Are there more examples of changes that are both chemical and physical other than a candle burning?
A change can't be both physical and chemical, but physical and chemical changes can occur simultaneously. This is what's happening with the burning candle: the wax is melting, which is a physical change, and it's combusting, which is a chemical change. A physical change is a change in state, such as melting, freezing, evaporation or condensation, or a change in form, such as grinding a substance into a powder. There's no change in the chemical formula of the substance. A chemical change is one in which a new substance is formed.
The cycle of an internal combustion engine involves both a physical and chemical change. Gasoline is vaporized and the air in the cylinders is compressed, a physical change, before being ignited and combusting, a chemical change.
Digestion is another example of both. Food is physically broken down by chewing and chemically broken down by digestive enzymes in the saliva and acid in the stomach.
A third example is weathering in nature. Rocks are physically changed by wind, running water, expansion of ice as it freezes, abrasive wind and water-borne sediments. They are chemically changed by oxygen, acid rain and acidic compounds produced by decomposers.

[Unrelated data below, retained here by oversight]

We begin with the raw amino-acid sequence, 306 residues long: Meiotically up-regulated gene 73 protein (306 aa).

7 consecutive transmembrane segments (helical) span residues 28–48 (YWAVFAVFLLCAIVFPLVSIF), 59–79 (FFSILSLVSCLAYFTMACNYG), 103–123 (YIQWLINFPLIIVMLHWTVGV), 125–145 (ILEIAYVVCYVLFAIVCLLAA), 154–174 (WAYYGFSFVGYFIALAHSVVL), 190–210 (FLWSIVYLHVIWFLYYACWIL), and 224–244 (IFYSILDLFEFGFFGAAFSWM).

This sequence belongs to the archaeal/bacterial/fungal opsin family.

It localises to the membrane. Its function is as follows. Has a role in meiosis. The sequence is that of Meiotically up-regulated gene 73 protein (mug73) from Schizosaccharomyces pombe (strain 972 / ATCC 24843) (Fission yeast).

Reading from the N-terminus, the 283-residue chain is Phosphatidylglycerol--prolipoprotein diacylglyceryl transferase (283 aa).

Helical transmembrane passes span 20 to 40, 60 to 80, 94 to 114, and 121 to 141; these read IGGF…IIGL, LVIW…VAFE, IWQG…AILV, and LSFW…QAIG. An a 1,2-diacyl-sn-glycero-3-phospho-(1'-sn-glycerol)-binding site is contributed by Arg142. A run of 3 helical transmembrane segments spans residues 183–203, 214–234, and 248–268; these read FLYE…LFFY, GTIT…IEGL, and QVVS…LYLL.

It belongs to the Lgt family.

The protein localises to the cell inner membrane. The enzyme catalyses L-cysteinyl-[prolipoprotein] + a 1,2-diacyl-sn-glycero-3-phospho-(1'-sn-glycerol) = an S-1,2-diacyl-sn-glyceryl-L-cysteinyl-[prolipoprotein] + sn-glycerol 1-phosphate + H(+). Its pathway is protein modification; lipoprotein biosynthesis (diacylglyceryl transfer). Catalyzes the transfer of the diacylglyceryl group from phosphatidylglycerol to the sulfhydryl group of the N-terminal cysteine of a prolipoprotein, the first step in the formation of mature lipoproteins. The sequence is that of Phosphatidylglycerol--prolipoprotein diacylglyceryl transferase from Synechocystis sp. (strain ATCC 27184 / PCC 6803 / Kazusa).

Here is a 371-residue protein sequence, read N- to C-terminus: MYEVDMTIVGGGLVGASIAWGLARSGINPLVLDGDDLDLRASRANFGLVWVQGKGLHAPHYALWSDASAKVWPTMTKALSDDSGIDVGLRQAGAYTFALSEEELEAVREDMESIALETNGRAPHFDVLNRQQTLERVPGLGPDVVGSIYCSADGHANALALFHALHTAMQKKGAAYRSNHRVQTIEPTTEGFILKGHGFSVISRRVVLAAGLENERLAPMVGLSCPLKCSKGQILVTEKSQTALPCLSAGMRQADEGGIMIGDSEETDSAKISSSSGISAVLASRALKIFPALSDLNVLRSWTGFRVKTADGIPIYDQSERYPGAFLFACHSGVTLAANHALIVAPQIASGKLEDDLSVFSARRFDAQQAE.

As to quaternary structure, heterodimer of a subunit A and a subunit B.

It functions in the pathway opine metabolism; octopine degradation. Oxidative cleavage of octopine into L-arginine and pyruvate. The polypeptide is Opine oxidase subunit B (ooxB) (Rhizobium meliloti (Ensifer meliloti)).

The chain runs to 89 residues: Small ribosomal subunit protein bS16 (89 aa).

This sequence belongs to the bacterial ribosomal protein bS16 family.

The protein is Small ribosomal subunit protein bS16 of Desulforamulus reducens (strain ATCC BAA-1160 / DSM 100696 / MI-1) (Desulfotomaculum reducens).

A physical change does not accompany any change in composition of the material. For example, the melting of wax is not a change in composition, as it still stays wax and hence is a physical change. A chemical change causes a change in chemical composition. The burning of a wick, accompanied by the production of carbon dioxide, is a chemical change.
Another example of a change that is both chemical and physical is the burning of wood. The moisture present in the wood turns to vapor, when heated, which is a physical change. The actual burning of wood will generate carbon dioxide (among other products) and is a chemical change.
Another example is eating chocolate, which is both a physical change (breaking of chocolate into smaller pieces or melting of chocolate) and a chemical change (breaking of chocolate molecules into simpler molecules, etc.).
Hope this helps.